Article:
"Merry Christmas (I Don't Wanna Fight Tonight)" by the Ramones
"Christmas In Hollis" by RUN-DMC
More photos after the jump.
A referendum on legalising gay marriage in Ireland will be held in May, the Republic’s deputy prime minister announced on Tuesday evening. Tánaiste and Irish Labour leader Joan Burton confirmed that the cabinet in Dublin had agreed to hold the vote then. “The fact that this referendum is now to take place is a mark of the progress that has taken place in this country in recent years and decades, and indicates the extent to which attitudes to lesbian and gay people have changed,” Burton said in Government Buildings.
Polls show that 70% of Irish voters plan to vote yes. It will be fun watching the Catholic Church—which doesn't hold the moral high ground in Ireland anymore (piles of dead babies will do that)—impotently flail around trying to block this:
The hierarchy of the Catholic church last week came out against gay marriage in the Republic. A yes vote would mark another defeat for the temporal power of the Catholic church in a country it once dominated.
The Irish aren't going to be lectured about the family or the needs of children by the criminal organization that enslaved and abused young women and raped tens of thousands of boys and girls over six decades.
'Tis the season, y'all—tree lightings, schmaltz, crass commercialism—but please excuse this program interruption. Please step lightly over the live bodies dying-in at your favorite retail outlet, protesting in the middle of your yuletide traditions, choking out big-box stores like the Darren Wilson–supporting Walmart. If you're planning on tweeting ignorant racist bullshit, make sure to keep your profile public so the online masses can mobilize to get your homely ass fired from your hosting job at TGI Friday's or whatever.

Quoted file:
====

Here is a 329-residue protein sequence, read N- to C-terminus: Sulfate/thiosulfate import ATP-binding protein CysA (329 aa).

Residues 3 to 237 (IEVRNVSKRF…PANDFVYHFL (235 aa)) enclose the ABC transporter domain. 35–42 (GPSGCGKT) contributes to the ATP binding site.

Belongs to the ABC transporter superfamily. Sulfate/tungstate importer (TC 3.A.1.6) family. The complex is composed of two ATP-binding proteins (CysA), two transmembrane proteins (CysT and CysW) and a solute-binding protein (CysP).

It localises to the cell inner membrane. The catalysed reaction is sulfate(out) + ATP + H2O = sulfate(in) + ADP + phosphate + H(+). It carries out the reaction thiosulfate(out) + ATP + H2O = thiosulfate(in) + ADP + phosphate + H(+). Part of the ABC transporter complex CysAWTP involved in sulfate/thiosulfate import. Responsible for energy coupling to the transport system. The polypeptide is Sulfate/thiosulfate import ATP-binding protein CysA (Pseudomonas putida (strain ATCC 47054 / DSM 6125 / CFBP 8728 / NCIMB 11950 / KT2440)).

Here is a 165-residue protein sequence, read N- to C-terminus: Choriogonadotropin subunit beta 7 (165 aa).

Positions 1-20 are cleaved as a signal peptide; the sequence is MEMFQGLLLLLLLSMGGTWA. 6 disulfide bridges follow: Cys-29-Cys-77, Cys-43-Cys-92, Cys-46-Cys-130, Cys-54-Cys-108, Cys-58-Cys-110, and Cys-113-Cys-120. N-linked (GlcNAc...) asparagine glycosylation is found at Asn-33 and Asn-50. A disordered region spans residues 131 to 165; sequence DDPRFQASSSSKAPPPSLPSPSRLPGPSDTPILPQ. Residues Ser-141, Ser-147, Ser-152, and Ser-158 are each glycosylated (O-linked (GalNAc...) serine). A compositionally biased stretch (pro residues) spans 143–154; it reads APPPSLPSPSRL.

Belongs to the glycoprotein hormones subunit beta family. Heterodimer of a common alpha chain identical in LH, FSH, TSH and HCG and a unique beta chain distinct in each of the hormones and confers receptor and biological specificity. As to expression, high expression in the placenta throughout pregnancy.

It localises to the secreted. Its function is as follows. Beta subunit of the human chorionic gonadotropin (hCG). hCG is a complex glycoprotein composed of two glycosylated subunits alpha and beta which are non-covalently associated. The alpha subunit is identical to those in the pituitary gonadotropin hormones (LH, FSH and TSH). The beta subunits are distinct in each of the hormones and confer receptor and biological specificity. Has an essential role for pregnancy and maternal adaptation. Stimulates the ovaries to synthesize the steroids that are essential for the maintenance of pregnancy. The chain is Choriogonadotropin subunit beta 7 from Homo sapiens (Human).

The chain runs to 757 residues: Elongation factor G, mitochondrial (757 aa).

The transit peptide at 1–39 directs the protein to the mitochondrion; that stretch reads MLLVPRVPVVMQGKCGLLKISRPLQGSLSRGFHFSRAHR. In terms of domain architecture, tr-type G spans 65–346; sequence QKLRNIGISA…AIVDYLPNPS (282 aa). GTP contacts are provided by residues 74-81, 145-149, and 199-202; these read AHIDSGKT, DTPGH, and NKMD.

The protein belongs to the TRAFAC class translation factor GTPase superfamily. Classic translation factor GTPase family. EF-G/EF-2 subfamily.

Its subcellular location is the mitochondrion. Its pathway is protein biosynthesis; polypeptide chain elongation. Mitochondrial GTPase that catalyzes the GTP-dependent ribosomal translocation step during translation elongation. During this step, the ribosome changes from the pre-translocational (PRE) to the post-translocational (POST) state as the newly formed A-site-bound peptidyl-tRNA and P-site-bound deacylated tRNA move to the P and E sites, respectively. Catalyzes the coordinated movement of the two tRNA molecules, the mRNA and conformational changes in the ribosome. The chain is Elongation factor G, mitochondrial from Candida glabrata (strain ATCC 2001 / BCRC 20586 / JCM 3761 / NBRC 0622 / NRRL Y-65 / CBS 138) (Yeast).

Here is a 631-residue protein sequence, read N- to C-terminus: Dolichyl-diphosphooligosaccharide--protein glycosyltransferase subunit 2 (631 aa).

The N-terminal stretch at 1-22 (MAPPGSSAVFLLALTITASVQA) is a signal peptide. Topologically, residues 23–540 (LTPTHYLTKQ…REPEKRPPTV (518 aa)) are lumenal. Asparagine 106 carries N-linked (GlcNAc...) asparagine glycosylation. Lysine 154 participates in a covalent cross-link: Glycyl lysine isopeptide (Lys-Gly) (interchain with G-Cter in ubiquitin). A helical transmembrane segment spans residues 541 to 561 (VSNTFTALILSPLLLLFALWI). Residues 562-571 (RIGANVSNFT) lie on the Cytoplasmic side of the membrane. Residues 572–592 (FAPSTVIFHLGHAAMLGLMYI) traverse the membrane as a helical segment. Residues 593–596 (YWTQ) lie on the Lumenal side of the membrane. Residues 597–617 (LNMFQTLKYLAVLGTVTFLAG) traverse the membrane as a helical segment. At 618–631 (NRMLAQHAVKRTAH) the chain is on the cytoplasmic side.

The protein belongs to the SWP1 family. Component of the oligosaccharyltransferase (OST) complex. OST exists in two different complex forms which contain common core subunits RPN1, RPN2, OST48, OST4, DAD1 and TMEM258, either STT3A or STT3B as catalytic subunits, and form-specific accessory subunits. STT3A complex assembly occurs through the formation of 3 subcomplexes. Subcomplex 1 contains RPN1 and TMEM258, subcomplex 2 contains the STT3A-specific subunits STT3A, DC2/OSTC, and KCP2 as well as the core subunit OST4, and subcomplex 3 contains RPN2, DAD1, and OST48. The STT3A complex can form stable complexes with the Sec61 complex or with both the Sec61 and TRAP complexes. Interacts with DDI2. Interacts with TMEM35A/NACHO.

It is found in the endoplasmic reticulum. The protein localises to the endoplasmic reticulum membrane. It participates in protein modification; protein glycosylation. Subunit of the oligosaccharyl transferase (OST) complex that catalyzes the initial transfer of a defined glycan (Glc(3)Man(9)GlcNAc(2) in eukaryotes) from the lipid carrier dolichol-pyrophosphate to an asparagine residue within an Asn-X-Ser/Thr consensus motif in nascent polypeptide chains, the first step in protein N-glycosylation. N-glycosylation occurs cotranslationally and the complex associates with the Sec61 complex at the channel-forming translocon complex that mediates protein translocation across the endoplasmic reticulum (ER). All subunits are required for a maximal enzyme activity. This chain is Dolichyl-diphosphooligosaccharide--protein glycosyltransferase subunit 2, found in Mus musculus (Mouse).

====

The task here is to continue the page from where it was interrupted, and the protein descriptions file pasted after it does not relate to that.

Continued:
Would you give a fuck about tradition if you'd just watched your father asphyxiate on a sidewalk as the cops who choked the life from his frame stood around and stared at him—for seven minutes? Would you give a fuck about holiday cheer if your man, who you were just walking down the stairs with, suddenly caught a bullet in the chest from a nervous rookie? If your brother got shot down like a dog in a Walmart aisle for holding a toy gun—or in a park for playing with one by himself—wouldn't you want to shut this whole motherfucking thing down? Especially if the grand-jury process failed you over and over and over in quick succession? Wouldn't you put your body out in the street, out on the highway...